Concussion

An interest of mine of late is surrounding Concussions — prevention, occurrence & treatment. They happen. On the hill. From a fall. From a motor vehicle accident. Let’s talk about how it happens, misconceptions, symptoms to watch for and what to do if one occurs.

How It Happens. There is a blow to the head. Or a rotational force on the neck. Either situation can lead to shaking of the brain. That’s where the name concussion comes from — the Latin word concutere “to shake violently”. The detailed result at a cellular level is not known. Yet we do know that there is a chemical change that can occur as a result of this sudden acceleration-deceleration injury.

Who Is At Risk. Concussions are more common in children. They have a large head compared to the size of their body. Plus let’s face it, kids fall more and when they do they are more likely to hit their head. After one concussion, a person has a higher risk of having another concussion.

Misconceptions. You don’t have to lose consciousness to have suffered a concussion. The magnitude of symptoms does not mirror the severity of head injury.  You don’t have to hit your head to suffer a concussion - as rotational forces and acceleration/deceleration forces can occur without impact. Symptoms are not always apparent at first. It may take up to 24 hours for any indication that a concussion has occurred.

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Common Symptoms. Family members should be on the look out for confusion, memory loss, repeatedly asking the same questions, headache, dizziness, change in vision, sleepiness, ringing in the ears, nausea. A more in-depth list can be found on www.parachutecanada.org. This organization has developed awareness around concussions in sports across Canada.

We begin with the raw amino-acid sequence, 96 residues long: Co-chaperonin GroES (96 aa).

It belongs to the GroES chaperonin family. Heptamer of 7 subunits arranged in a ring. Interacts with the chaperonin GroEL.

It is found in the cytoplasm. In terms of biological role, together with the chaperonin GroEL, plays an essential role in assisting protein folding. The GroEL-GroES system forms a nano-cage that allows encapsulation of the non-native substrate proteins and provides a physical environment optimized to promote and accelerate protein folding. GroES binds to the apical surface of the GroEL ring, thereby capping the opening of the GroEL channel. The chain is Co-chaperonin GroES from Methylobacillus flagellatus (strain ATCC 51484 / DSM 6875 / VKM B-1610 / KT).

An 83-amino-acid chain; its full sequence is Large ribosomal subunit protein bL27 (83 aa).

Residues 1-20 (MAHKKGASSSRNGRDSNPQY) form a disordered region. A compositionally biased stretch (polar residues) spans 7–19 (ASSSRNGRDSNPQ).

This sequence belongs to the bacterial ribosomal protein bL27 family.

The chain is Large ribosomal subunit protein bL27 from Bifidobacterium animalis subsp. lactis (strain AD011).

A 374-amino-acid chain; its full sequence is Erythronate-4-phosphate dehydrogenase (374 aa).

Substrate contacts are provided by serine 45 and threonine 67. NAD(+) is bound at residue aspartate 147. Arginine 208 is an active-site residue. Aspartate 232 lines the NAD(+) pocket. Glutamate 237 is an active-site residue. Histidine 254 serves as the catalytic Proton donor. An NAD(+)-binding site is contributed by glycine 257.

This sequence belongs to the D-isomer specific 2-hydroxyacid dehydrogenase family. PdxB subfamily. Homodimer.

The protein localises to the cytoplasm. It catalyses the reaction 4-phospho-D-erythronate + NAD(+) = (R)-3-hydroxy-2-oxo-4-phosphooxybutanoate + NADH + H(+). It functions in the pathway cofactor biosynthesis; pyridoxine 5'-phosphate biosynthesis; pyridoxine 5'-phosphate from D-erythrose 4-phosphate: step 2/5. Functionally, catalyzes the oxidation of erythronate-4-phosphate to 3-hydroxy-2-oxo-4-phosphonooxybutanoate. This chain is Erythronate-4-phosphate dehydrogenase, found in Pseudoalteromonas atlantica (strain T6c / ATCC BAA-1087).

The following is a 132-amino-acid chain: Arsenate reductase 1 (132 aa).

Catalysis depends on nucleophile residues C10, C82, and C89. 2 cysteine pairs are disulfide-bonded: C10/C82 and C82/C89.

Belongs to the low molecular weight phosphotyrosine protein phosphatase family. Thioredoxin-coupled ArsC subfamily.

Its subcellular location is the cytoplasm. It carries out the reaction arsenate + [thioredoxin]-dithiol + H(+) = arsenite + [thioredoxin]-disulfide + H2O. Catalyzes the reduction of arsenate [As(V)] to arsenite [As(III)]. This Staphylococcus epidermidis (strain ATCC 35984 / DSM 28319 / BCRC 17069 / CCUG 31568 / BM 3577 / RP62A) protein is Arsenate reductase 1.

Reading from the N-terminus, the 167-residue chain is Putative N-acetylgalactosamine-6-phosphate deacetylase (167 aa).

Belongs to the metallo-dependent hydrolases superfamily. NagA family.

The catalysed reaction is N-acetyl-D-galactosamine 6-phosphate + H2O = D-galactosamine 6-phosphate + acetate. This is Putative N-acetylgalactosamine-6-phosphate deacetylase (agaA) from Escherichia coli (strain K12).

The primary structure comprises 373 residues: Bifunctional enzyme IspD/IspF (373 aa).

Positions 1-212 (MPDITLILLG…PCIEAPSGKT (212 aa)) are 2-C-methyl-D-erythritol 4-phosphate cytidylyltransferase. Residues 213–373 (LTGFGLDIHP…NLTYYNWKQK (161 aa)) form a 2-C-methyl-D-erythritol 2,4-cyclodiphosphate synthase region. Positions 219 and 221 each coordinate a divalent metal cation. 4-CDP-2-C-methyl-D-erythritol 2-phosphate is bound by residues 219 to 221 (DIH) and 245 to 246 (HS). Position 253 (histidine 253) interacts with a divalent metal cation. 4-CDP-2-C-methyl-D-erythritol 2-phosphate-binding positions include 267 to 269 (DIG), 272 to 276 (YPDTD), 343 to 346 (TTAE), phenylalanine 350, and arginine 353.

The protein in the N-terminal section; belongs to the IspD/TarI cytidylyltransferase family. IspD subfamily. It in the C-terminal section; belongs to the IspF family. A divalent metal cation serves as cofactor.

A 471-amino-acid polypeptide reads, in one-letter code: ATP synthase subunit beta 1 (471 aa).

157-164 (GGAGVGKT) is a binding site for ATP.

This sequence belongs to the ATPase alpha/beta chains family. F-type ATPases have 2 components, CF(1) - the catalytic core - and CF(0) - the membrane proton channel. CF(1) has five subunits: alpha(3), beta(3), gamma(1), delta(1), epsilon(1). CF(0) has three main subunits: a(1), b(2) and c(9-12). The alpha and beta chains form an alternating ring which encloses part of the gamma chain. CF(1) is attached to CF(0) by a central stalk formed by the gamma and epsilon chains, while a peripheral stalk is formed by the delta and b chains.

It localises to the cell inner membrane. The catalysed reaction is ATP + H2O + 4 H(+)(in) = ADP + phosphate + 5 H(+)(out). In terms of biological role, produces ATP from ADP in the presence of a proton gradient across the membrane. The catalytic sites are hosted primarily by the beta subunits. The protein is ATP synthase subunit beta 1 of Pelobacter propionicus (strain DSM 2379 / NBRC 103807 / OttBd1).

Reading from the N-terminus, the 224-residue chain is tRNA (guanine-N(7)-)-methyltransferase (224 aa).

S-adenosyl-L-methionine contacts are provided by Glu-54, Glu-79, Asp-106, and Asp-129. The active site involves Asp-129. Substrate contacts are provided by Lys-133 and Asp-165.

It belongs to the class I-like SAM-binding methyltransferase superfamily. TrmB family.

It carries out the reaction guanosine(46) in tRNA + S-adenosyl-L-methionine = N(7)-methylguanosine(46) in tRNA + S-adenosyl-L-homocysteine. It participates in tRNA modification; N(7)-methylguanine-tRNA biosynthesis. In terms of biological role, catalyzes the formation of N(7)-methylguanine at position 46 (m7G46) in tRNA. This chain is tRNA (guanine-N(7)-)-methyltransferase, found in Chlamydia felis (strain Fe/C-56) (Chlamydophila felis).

Baseline testing. In my naturopathic medical practice I recognize that everyone is an individual. Those suffering concussion symptoms are no different. No two concussions are the same. To track progress and enable an athlete to safely return to sport, I believe that baseline testing is essential to be able to objectively make the appropriate calls. Both physiotherapy clinics in Penticton offer baseline testing. 

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Treatment. Be aware that a concussion is a traumatic brain injury. Early intervention is important. Refraining from sport immediately following a concussion hastens recovery time. Most mild concussions do resolve with proper rest. This rest includes refraining from sport, stress, school, TV & electronics. Manual therapy can help alleviate headaches and neck pain. Natural medicine has a spot here in reducing brain inflammation, providing brain supportive nutrients and addressing anxiety or pain symptoms.

References:

www.parachute.org

Asken, B, Baruer, R, et al. “Playing Through It”: Delayed Reporting and Removal From Athletic Activity After Concussion Predicts Prolonged Recovery. Journal of Athletic Training, doi: 10.4085/1062-6050-51.5.02, published online May 2016.